Although early-stage duodenal carcinoma should be considered for endoscopic mucosal resection [5], mucosal duodenal cancer is extremely rare, and endoscopic submucosal dissection of a lesion in the duodenum requires a high level of skill [8]. In contrast, endoscopic polypectomy using information from endoscopic US would appear to be a safe and effective method for the diagnosis and treatment of pedunculated early duodenal cancers [9]. Surgical treatment is then indicated for more advanced disease [5].

The treatment of choice is radical surgical resection [4, 5], although the optimal surgical procedure remains controversial [4]. Advanced stages of PDA require surgical resection for a cure [5]. Worldwide, there is no general agreement as regards the optimal surgical procedure for the treatment of primary nonampullary adenocarcinoma of the duodenum, especially for early-stage disease [4]. Thus, some authors prefer local excision or segmental resection whereas others perform duodenopancreatic resection, even in the case of early-stage duodenal cancer, in order to avoid tumor recurrence, with pancreaticoduodenectomy being considered the procedure that best satisfies the principles of an adequate curative cancer operation [4]. Amongst the surgical procedures available, pancreaticoduodenectomy is recommended for tumors located in the 1st and 2nd portion of the duodenum, and segmental resection may be appropriate for selected patients, especially for tumors of the distal duodenum [10]. In contrast, duodenocephalopancreatectomy remains the standard treatment for adenocarcinomas of the 1st and 2nd portion of the duodenum [5]. Patients with locally advanced (N1) tumors (stage III) can benefit from this aggressive approach with good long-term results [5]. Some studies have reported good survival results following segmental duodenectomy, despite limited lymphadenectomy occurring during the surgical procedure, and considerably lower postoperative morbidity [5]. Segmental duodenectomy is the preferred resection method for patients with adenocarcinoma of the 3rd and 4th portions of the duodenum [5].

In advanced disease, and particularly in duodenal obstruction, palliative resection, gastrojejunal bypass or duodenal stents may be indicated [4]. The role of adjuvant chemotherapy is still unclear [2], with some studies showing important statistical benefits as regards medium- and long-term survival [2]. In light of this evidence, the treatment provided for our patient seems to be appropriate [2].

Some studies have reported that metastases to lymph nodes, positive resection margins, pancreas invasion, duodenum invasion, and tumor size are prognostic predictors for survival in patients with duodenal adenocarcinoma who underwent surgery [4, 5, 6, 11]. In contrast, other studies have reported that tumor size, tumor location within the duodenum, depth of partial penetration, local nodal metastases, tumor differentiation, and invasion of the pancreas were not predictive of prognosis [5]. The location of the duodenal neoplasia seems to be another factor affecting survival [2], with tumors of the proximal duodenum appearing to have a worse long-term prognosis since such tumors promote retroperitoneal neoformation [2]. In the absence of lymph node involvement, tumors with a proximal location have a survival rate of between 0 and 25% 5 years after surgery, whereas this rate is 62% for distal locations [2]. The worst prognosis for neoplasms in the 1st duodenal portion seems to be due to the close topographic relationship with the surrounding organs, which may be affected rapidly [2]. The same does not occur, however, for neoplasms in the 3rd and 4th duodenal portion, which have an independent embryological development from the surrounding organs [2].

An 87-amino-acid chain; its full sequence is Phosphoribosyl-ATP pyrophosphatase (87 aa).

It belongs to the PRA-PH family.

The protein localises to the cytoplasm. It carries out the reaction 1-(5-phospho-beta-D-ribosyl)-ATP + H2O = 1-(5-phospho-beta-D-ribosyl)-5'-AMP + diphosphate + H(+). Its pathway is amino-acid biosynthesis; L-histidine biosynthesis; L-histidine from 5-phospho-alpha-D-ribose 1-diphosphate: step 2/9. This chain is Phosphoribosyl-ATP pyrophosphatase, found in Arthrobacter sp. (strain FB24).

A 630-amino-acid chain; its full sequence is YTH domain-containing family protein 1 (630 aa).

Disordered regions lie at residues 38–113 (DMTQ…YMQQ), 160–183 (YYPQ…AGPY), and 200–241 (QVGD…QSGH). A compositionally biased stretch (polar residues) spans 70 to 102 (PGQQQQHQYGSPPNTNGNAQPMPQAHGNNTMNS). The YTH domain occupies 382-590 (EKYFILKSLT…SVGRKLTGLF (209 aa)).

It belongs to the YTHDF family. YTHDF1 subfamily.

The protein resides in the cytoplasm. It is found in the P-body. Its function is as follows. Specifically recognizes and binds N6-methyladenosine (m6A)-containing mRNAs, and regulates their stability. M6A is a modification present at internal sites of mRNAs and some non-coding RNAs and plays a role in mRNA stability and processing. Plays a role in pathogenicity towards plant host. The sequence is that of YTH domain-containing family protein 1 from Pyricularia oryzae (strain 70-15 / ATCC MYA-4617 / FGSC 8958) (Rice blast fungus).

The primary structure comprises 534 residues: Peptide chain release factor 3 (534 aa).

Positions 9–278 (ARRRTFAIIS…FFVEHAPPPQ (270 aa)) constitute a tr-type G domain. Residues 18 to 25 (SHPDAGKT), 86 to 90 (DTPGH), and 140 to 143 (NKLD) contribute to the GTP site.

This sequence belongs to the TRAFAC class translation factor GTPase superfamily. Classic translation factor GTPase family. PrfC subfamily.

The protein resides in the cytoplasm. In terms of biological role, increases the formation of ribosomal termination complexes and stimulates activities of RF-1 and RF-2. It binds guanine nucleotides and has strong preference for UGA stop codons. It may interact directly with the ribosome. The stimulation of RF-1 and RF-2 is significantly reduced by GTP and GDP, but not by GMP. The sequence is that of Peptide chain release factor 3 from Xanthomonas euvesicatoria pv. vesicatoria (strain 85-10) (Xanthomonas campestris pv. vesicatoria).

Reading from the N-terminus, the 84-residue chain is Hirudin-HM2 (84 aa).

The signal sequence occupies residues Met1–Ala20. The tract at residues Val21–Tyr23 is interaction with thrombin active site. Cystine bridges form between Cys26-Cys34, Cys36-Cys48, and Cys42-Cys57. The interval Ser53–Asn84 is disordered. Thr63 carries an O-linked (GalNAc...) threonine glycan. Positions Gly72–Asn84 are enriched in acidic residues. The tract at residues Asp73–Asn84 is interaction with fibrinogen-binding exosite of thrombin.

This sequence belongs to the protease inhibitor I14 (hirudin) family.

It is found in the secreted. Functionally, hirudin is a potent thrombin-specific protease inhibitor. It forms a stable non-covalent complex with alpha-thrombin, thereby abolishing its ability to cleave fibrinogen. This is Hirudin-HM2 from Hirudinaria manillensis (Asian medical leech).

In light of the above, an aggressive surgical approach that achieves complete tumor resection with negative margins should be pursued [3, 11]. As regards surgery types, pancreaticoduodenectomy is usually required for cancers of the 1st and 2nd portion of the duodenum [11], whereas segmental resection may be appropriate for selected patients, especially for tumors of the distal duodenum [11].

The overall 1-, 3- and 5-year survival rates in two studies were 62.6–78.1, 43.7–43.8 and 18.8–33.1%, respectively [3, 10], with resected and nonresected patients with PDA having 5-year survival rates of 25–75 and 0%, respectively [3, 5, 6, 10]. Similarly, 5-year survival rates for T4 stage and non-T4 stage patients with PDA were 20 and 40%, respectively [3, 5, 6, 10], and a 5-year survival rate of 100 and 52% for stage I and II, respectively, and of 45 and 0% for stage III and IV, respectively, has been reported [5]. Life expectancy after resection of the 1st and 2nd portions of the duodenum is reported to be shorter than that after resection of the 3rd and 4th portions [5]. The median survival times after resection of the 1st and 2nd portions of the duodenum and after resection of the 3rd and 4th portions were 30 and 46 months, respectively [5]. The 5-year survival rate for the resection of the 3rd and 4th portions of the duodenum was 58%, whereas that for the resection of the 1st and 2nd portions was 32% [5].

In conclusion, having examined our cases and the literature data, and taking into account the rarity of adenocarcinoma of the duodenum, an early diagnosis of this neoplasm is crucial. A higher degree of suspicion and a more aggressive and persistent investigation should lead to earlier treatment, higher curative resectability rates, and, therefore, better long-term results. In these two cases, the patients and their families were not offered an aggressive medical treatment because of the patients’ age. In general, while fit elderly patients with malignancy can receive the same therapeutic treatment as their younger counterparts, a palliative approach should be considered for frail elderly patients and for those with a short life expectancy. In these two cases, the progress of duodenal cancer did not result in constriction of the duodenal lumen, and both patients were able to eat until end of life. This is a unique finding given the absence of published studies reporting PDA without stenosis. This fact might add new knowledge to our understanding of PDA.


Disclosure Statement

The authors report no conflicts of interest.


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Article Categories:
  • Published online: July, 2014

Keywords: Key words Primary duodenal adenocarcinoma, without stenosis, Primary duodenal adenocarcinoma, first portion, Primary duodenal adenocarcinoma, third portion, Best supportive care, Symptoms, Clinical manifestations.